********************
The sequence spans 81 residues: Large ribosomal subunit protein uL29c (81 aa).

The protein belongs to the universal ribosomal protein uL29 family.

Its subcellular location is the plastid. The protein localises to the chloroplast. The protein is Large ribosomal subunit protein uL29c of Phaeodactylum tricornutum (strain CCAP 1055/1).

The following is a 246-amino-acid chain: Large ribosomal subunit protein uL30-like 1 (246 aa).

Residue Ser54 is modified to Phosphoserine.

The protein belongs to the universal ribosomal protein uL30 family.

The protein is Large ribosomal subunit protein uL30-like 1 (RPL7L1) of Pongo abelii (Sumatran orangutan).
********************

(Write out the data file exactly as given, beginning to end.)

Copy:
The sequence spans 81 residues: Large ribosomal subunit protein uL29c (81 aa).

The protein belongs to the universal ribosomal protein uL29 family.

Its subcellular location is the plastid. The protein localises to the chloroplast. The protein is Large ribosomal subunit protein uL29c of Phaeodactylum tricornutum (strain CCAP 1055/1).

The following is a 246-amino-acid chain: Large ribosomal subunit protein uL30-like 1 (246 aa).

Residue Ser54 is modified to Phosphoserine.

The protein belongs to the universal ribosomal protein uL30 family.

The protein is Large ribosomal subunit protein uL30-like 1 (RPL7L1) of Pongo abelii (Sumatran orangutan).